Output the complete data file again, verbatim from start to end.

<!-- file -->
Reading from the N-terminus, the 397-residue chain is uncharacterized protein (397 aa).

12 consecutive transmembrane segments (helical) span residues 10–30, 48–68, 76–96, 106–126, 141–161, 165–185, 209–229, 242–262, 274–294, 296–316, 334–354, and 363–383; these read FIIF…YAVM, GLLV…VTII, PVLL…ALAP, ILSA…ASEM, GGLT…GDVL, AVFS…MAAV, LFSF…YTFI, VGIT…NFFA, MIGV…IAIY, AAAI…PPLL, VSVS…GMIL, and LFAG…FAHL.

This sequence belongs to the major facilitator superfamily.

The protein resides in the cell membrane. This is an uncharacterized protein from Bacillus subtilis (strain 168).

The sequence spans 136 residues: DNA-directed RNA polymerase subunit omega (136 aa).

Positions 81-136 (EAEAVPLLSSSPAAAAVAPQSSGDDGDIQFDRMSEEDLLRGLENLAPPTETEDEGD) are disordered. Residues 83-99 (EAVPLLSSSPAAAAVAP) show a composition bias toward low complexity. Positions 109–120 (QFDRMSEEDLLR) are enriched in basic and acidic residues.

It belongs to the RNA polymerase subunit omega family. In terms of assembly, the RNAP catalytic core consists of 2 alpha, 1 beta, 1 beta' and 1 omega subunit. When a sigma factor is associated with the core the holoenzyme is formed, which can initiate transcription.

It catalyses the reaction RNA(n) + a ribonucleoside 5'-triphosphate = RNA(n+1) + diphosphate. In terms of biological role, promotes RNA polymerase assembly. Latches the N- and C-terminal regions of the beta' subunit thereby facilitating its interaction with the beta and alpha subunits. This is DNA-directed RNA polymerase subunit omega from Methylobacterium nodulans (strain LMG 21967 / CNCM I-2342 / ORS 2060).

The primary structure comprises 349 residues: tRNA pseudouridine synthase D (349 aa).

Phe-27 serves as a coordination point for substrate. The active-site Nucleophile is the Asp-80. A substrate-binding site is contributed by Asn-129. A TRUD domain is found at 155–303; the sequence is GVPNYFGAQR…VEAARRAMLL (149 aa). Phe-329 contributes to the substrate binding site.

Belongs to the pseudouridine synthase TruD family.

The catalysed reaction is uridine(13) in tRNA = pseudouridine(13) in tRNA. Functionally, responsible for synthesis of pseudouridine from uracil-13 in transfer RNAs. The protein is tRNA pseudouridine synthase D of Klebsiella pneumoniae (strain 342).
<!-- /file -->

Reading from the N-terminus, the 397-residue chain is uncharacterized protein (397 aa).

12 consecutive transmembrane segments (helical) span residues 10–30, 48–68, 76–96, 106–126, 141–161, 165–185, 209–229, 242–262, 274–294, 296–316, 334–354, and 363–383; these read FIIF…YAVM, GLLV…VTII, PVLL…ALAP, ILSA…ASEM, GGLT…GDVL, AVFS…MAAV, LFSF…YTFI, VGIT…NFFA, MIGV…IAIY, AAAI…PPLL, VSVS…GMIL, and LFAG…FAHL.

This sequence belongs to the major facilitator superfamily.

The protein resides in the cell membrane. This is an uncharacterized protein from Bacillus subtilis (strain 168).

The sequence spans 136 residues: DNA-directed RNA polymerase subunit omega (136 aa).

Positions 81-136 (EAEAVPLLSSSPAAAAVAPQSSGDDGDIQFDRMSEEDLLRGLENLAPPTETEDEGD) are disordered. Residues 83-99 (EAVPLLSSSPAAAAVAP) show a composition bias toward low complexity. Positions 109–120 (QFDRMSEEDLLR) are enriched in basic and acidic residues.

It belongs to the RNA polymerase subunit omega family. In terms of assembly, the RNAP catalytic core consists of 2 alpha, 1 beta, 1 beta' and 1 omega subunit. When a sigma factor is associated with the core the holoenzyme is formed, which can initiate transcription.

It catalyses the reaction RNA(n) + a ribonucleoside 5'-triphosphate = RNA(n+1) + diphosphate. In terms of biological role, promotes RNA polymerase assembly. Latches the N- and C-terminal regions of the beta' subunit thereby facilitating its interaction with the beta and alpha subunits. This is DNA-directed RNA polymerase subunit omega from Methylobacterium nodulans (strain LMG 21967 / CNCM I-2342 / ORS 2060).

The primary structure comprises 349 residues: tRNA pseudouridine synthase D (349 aa).

Phe-27 serves as a coordination point for substrate. The active-site Nucleophile is the Asp-80. A substrate-binding site is contributed by Asn-129. A TRUD domain is found at 155–303; the sequence is GVPNYFGAQR…VEAARRAMLL (149 aa). Phe-329 contributes to the substrate binding site.

Belongs to the pseudouridine synthase TruD family.

The catalysed reaction is uridine(13) in tRNA = pseudouridine(13) in tRNA. Functionally, responsible for synthesis of pseudouridine from uracil-13 in transfer RNAs. The protein is tRNA pseudouridine synthase D of Klebsiella pneumoniae (strain 342).